David A. Alter, MD, PhD; Alice Chong, BS; Peter C. Austin, PhD; Cameron Mustard, MD, PhD; Karey Iron, MHSc; Jack I. Williams, PhD; Christopher D. Morgan, MD; Jack V. Tu, MD, PhD; Jane Irvine, PhD; C. David Naylor, MD, DPhil; for the SESAMI Study Group*
Disclaimer: The results, conclusions, and opinions are those of the authors, and no endorsement by the Ministry, the Institute, the Medical Research Council, or the Canadian Institute of Health Research is intended or should be inferred.
Acknowledgments: The authors thank Keren Fyman, Shana Kurlandsky, Talia Samson, and Wendy Cooke for their contributions to the coordination and daily operation of the study. The authors also thank the hospitals, physicians, and nurses who participated in the recruitment of patients for the Socio-Economic and Acute Myocardial Infarction study (19, 24).
Grant Support: By an operating grant from the Canadian Institutes of Health Research. The SESAMI pilot study was supported by the 1998 Michael Smith Award of Excellence from the Medical Research Council of Canada. The Institute for Clinical Evaluative Sciences is supported in part by a grant from the Ontario Ministry of Health.
Potential Financial Conflicts of Interest: Grants received: D.A. Alter (Canadian Institutes of Health Research, Heart and Stroke Foundation of Canada).
Requests for Single Reprints: David A. Alter, MD, PhD, Institute for Clinical Evaluative Sciences, 2075 Bayview Avenue, G106, Toronto, Ontario M4N 3M5, Canada; e-mail, email@example.com.
Current Author Addresses: Drs. Alter, Austin, Williams, Morgan, and Tu, Ms. Chong, and Ms. Iron: Institute for Clinical Evaluative Services, 2075 Bayview Avenue, G106, Toronto, Ontario M4N 3M5, Canada.
Dr. Mustard: Institute for Work and Health, 481 University Avenue, Toronto, Ontario M59 2E9, Canada.
Dr. Irvine: York University, 47 Keele Street, Toronto, Ontario M3J 1P3, Canada.
Dr. Naylor: University of Toronto, 27 King's College, Toronto, Ontario M5S 1A1, Canada.
Author Contributions: Conception and design: D.A. Alter, C. Mustard, K. Iron, J. Irvine, C.D. Naylor.
Analysis and interpretation of the data: D.A. Alter, A. Chong, C.D. Naylor.
Drafting of the article: D.A. Alter.
Critical revision of the article for important intellectual content: D.A. Alter, P.C. Austin, C. Mustard, K. Iron, J.I. Williams, C.D. Morgan, J.V. Tu, J. Irvine, C.D. Naylor.
Final approval of the article: D.A. Alter, C. Mustard, J.V. Tu, C.D. Naylor.
Provision of study materials or patients: D.A. Alter, C.D. Morgan.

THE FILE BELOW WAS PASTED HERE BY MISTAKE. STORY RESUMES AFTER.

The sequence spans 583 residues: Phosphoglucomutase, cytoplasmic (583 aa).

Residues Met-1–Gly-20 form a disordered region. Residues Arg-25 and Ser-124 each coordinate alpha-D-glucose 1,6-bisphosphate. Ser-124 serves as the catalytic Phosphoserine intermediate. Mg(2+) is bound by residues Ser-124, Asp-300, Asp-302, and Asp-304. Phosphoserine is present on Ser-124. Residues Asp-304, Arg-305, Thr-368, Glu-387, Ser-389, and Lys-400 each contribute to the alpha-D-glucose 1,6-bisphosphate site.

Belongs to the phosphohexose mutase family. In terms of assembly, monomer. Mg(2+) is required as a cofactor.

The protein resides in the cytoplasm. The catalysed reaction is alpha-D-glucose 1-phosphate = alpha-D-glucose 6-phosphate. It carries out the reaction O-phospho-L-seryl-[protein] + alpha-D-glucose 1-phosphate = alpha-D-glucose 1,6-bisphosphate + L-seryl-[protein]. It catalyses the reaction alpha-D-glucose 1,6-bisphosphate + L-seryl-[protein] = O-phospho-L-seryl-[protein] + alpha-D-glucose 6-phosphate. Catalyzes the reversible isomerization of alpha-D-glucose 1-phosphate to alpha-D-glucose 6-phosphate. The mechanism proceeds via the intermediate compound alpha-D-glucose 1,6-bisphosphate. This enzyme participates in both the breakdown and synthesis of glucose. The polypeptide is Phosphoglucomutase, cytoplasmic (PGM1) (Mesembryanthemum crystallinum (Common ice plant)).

Statistical expertise: D.A. Alter, P.C. Austin.
Obtaining of funding: D.A. Alter, P.C. Austin, C. Mustard, K. Iron, J.I. Williams, C.D. Morgan, J.V. Tu, J. Irvine, C.D. Naylor.
Administrative, technical, or logistic support: D.A. Alter.
Collection and assembly of data: D.A. Alter, K. Iron, J.V. Tu.
Gradients that link socioeconomic status and cardiovascular mortality have been observed in many populations, including those of countries that provide publicly funded comprehensive medical coverage. The intermediary causes of such gradients remain poorly elucidated.
To examine the relationships among socioeconomic status, other health factors, and 2-year mortality rates after acute myocardial infarction (MI).
Prospective cohort study.
3407 patients who were hospitalized for acute MI in 53 large-volume hospitals in Canada from December 1999 to February 2003.
The authors obtained self-reported measures of income and education and developed profiles of the patients' prehospitalization cardiac risks and comorbid conditions. To create these profiles, the authors used the patients' self-reports and retrospectively linked no less than 12 years' worth of previous hospitalization data. Mortality rates 2 years after acute MI were examined with and without sequential risk adjustment for age, sex, ethnicity, social support, cardiovascular history and risk, comorbid conditions, and selected in-hospital process factors.
Income was strongly and inversely correlated with 2-year mortality rate (crude hazard ratio for high-income vs. low-income tertile, 0.45 [95% CI, 0.35 to 0.57]; P < 0.001). However, after adjustment for age and preexisting cardiovascular events or conventional vascular risk factors, the effect of income was greatly attenuated (adjusted hazard ratio for high-income vs. low-income tertile, 0.77 [CI, 0.54 to 1.10]; P = 0.150). Noncardiovascular comorbid conditions and in-hospital process factors had negligible explanatory effect.
Previous cardiovascular risks were ascertained through self-report or retrospectively through the longitudinal tracking of the hospitals' administrative databases. The study began with a cohort of patients who had an index cardiac event rather than with asymptomatic individuals.
Age, past cardiovascular events, and current vascular risk factors accounted for most of the income–mortality gradient after acute MI. This observation suggests that the “wealth–health gradient” in cardiovascular mortality may be partially ameliorated by more rigorous management of known risk factors among less affluent persons.
*For a list of members of the SESAMI Study Group, see the Appendix.
Alter DA, Chong A, Austin PC, Mustard C, Iron K, Williams JI, et al. Socioeconomic Status and Mortality after Acute Myocardial Infarction. Ann Intern Med. ;144:82–93. doi: 10.7326/0003-4819-144-2-200601170-00005
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Published: Ann Intern Med. 2006;144(2):82-93.
Acute Coronary Syndromes, Cardiology, Coronary Heart Disease, Coronary Risk Factors, Emergency Medicine.
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